Whole Foods likes to brag about its effort to popularize fair trade products, but its shelves are full of chocolate produced by companies that are profiting from the enslavement of children.
As America’s largest fair trade and organic retailer, Whole Foods has enormous power to push its suppliers to adopt more ethical sourcing policies. But the company is allowing major chocolate manufacturers to manipulate fair trade standards and sell a few “ethical” products while continuing to profit from child labor.
Whole Foods has built a successful brand as an ethical retailer. But if it wants to maintain that socially responsible image, Whole Foods needs to do everything in its power to end child slavery in the chocolate industry.
Tell Whole Foods: don’t sell chocolate made by companies profiting from child labor.
Child labor is rampant in the global chocolate industry. A study commissioned by the U.S. government found that nearly 2 million children are working to produce cocoa in West Africa and that unsafe working conditions, forced labor, and human trafficking are rampant in the industry. Currently, the best way to ensure that chocolate isn’t tained by child labor is independent fair trade certification, but Whole Foods continues to sell uncertified chocolates, like Lake Champlain, Barry Callebaut, and Kraft's Cote D’Or.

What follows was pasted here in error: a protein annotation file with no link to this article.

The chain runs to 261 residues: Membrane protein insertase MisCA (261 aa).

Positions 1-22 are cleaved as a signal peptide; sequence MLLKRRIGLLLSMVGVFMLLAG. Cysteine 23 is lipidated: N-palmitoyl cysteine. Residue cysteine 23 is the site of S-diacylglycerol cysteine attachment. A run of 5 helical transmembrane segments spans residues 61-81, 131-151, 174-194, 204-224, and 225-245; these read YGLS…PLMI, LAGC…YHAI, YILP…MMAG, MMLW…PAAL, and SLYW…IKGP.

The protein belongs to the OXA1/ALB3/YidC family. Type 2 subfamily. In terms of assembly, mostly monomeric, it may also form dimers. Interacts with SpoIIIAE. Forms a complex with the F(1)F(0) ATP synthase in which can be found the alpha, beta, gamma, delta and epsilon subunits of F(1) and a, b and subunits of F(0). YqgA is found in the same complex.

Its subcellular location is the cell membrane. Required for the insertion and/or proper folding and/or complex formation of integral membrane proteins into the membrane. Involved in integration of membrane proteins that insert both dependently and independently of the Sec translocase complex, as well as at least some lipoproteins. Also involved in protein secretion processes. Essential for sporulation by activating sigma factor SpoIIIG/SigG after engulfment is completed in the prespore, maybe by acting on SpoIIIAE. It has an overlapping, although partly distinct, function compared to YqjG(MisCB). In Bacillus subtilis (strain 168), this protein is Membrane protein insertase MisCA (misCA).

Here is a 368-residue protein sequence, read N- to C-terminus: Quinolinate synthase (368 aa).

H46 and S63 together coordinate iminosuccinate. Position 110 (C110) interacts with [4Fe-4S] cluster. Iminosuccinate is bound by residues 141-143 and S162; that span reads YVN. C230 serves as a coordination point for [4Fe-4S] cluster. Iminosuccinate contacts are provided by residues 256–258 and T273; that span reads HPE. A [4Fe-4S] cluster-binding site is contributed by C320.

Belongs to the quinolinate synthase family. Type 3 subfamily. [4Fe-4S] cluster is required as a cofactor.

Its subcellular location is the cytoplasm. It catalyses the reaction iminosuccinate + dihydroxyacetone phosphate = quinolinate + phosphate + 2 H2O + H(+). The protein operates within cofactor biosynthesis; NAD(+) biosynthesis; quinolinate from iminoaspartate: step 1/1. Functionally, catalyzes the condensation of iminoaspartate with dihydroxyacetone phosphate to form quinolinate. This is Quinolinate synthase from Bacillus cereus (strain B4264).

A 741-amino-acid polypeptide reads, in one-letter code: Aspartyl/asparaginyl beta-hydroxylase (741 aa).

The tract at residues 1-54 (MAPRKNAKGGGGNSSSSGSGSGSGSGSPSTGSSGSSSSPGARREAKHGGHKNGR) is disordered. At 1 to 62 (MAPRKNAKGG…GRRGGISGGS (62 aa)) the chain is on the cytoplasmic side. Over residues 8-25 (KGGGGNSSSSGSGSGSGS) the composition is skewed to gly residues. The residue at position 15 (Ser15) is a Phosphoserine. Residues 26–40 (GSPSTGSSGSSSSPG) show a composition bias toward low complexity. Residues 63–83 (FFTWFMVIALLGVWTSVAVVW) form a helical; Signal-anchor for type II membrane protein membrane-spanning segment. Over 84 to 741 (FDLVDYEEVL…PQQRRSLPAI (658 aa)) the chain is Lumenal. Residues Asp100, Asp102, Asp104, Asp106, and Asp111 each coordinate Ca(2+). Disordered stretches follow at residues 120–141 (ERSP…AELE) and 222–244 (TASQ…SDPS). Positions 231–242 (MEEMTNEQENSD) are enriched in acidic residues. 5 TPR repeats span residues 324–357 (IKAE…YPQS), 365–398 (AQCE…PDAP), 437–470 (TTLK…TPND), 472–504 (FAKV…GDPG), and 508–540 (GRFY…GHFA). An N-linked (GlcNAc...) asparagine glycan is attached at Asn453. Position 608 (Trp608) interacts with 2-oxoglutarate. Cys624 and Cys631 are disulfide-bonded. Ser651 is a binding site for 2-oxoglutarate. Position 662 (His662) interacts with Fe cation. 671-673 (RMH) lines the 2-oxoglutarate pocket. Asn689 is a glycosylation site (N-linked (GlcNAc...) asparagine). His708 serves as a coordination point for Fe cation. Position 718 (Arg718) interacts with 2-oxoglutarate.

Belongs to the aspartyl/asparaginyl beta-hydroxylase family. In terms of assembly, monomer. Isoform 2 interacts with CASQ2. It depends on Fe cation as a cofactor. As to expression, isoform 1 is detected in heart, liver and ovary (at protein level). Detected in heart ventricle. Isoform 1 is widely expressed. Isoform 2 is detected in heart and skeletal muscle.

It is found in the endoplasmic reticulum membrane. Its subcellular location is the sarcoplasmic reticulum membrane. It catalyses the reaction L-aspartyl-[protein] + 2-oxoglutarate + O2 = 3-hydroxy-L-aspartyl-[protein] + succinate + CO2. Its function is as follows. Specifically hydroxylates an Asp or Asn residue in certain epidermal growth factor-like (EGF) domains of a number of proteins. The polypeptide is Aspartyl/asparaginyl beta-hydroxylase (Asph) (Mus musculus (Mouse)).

Meanwhile, Whole Foods is doing business with companies that have failed to institute industry-standard sourcing procedures. Some major manufacturers, such as Mars, Hershey and Ferrero, have committed to ensuring that their supply chains are child labor-free in coming years. Kraft, the world’s largest purchaser of cocoa, has failed to make a similar pledge, and Whole Foods continues to stock its chocolate products.
We know grocery store chains will listen to customer concerns. Already, we’ve worked together to get Trader Joe’s to adopt more ethical sourcing standards for its tomatoes. Let’s pool our economic power together to challenge Whole Foods to sell only ethical chocolate.
Tell Whole Foods: only buy fair trade-certified chocolate, and only buy it from companies that are not earning profits at the expense of children.
PS: Maybe we shouldn’t be so surprised about Whole Foods’ shallow commitment to human rights -- after all, its main supplier, UNFI, has subjected its warehouse workers to unsafe conditions and unfair compensation right here in America. It turns out Whole Foods is much less ethical than it would like you to think.